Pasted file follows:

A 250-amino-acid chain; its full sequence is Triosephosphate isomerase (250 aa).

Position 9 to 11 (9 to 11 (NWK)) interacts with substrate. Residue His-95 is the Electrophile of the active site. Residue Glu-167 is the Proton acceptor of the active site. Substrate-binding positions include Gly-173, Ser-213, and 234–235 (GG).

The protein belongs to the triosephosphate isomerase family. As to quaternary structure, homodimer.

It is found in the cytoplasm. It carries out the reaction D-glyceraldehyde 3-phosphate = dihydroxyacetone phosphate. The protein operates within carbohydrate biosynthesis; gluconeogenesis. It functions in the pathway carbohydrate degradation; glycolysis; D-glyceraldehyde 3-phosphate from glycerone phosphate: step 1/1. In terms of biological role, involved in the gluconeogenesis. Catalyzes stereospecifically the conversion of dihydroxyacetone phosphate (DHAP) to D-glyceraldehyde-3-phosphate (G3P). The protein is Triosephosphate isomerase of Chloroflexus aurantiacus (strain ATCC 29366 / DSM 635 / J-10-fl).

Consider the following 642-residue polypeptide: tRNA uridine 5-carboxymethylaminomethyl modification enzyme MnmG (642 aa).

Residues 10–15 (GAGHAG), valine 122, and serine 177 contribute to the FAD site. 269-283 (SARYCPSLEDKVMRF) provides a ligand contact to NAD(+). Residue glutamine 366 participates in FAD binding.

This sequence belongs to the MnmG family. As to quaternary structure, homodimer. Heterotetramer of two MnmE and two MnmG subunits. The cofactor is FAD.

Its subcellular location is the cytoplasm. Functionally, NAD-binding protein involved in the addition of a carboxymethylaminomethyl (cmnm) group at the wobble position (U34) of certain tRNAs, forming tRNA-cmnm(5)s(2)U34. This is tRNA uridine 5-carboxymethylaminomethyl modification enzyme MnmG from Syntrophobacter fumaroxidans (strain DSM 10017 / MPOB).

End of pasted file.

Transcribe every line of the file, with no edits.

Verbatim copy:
A 250-amino-acid chain; its full sequence is Triosephosphate isomerase (250 aa).

Position 9 to 11 (9 to 11 (NWK)) interacts with substrate. Residue His-95 is the Electrophile of the active site. Residue Glu-167 is the Proton acceptor of the active site. Substrate-binding positions include Gly-173, Ser-213, and 234–235 (GG).

The protein belongs to the triosephosphate isomerase family. As to quaternary structure, homodimer.

It is found in the cytoplasm. It carries out the reaction D-glyceraldehyde 3-phosphate = dihydroxyacetone phosphate. The protein operates within carbohydrate biosynthesis; gluconeogenesis. It functions in the pathway carbohydrate degradation; glycolysis; D-glyceraldehyde 3-phosphate from glycerone phosphate: step 1/1. In terms of biological role, involved in the gluconeogenesis. Catalyzes stereospecifically the conversion of dihydroxyacetone phosphate (DHAP) to D-glyceraldehyde-3-phosphate (G3P). The protein is Triosephosphate isomerase of Chloroflexus aurantiacus (strain ATCC 29366 / DSM 635 / J-10-fl).

Consider the following 642-residue polypeptide: tRNA uridine 5-carboxymethylaminomethyl modification enzyme MnmG (642 aa).

Residues 10–15 (GAGHAG), valine 122, and serine 177 contribute to the FAD site. 269-283 (SARYCPSLEDKVMRF) provides a ligand contact to NAD(+). Residue glutamine 366 participates in FAD binding.

This sequence belongs to the MnmG family. As to quaternary structure, homodimer. Heterotetramer of two MnmE and two MnmG subunits. The cofactor is FAD.

Its subcellular location is the cytoplasm. Functionally, NAD-binding protein involved in the addition of a carboxymethylaminomethyl (cmnm) group at the wobble position (U34) of certain tRNAs, forming tRNA-cmnm(5)s(2)U34. This is tRNA uridine 5-carboxymethylaminomethyl modification enzyme MnmG from Syntrophobacter fumaroxidans (strain DSM 10017 / MPOB).